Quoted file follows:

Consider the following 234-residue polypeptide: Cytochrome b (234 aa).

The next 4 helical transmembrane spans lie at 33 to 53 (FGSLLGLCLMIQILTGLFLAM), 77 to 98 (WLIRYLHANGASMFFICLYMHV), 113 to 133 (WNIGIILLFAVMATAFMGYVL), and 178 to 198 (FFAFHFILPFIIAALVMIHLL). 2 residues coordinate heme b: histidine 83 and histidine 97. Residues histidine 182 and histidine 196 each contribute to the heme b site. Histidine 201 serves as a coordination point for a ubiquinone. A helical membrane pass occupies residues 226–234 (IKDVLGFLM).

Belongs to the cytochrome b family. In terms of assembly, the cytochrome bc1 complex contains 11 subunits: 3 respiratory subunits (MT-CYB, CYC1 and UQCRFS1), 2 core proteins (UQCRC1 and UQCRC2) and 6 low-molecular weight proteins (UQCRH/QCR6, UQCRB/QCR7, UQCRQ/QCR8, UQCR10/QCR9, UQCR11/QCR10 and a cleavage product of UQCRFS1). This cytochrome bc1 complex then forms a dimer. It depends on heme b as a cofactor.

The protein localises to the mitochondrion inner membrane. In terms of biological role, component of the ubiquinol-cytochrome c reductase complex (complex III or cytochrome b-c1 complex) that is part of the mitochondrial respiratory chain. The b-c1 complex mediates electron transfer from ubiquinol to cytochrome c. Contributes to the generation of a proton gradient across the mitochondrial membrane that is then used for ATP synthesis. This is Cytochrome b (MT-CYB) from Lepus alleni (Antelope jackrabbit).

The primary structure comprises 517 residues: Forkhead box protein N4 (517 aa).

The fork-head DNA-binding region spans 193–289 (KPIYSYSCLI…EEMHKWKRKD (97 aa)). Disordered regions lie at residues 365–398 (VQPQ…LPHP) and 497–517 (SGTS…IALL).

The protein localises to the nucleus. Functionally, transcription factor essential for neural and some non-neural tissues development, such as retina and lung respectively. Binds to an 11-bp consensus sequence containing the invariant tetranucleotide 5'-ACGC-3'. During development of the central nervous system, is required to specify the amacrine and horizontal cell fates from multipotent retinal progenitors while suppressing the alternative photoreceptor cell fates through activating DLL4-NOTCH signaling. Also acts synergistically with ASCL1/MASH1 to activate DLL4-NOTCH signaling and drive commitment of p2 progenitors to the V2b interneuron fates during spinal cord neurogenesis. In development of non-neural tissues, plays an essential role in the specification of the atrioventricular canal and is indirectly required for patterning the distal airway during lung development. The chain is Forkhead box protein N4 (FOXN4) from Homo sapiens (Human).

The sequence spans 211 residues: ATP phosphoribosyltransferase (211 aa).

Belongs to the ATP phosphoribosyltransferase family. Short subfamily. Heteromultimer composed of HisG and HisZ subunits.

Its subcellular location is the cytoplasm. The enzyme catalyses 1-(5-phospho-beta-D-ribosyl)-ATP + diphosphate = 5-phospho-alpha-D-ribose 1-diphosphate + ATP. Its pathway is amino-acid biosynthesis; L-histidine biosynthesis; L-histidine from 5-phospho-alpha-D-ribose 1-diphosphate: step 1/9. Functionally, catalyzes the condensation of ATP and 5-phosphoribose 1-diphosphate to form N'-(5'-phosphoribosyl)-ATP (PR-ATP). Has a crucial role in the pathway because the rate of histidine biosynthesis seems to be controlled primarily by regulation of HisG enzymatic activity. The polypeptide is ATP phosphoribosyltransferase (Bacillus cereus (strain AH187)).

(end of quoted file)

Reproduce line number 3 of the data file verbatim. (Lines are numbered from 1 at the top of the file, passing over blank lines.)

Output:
Belongs to the cytochrome b family. In terms of assembly, the cytochrome bc1 complex contains 11 subunits: 3 respiratory subunits (MT-CYB, CYC1 and UQCRFS1), 2 core proteins (UQCRC1 and UQCRC2) and 6 low-molecular weight proteins (UQCRH/QCR6, UQCRB/QCR7, UQCRQ/QCR8, UQCR10/QCR9, UQCR11/QCR10 and a cleavage product of UQCRFS1). This cytochrome bc1 complex then forms a dimer. It depends on heme b as a cofactor.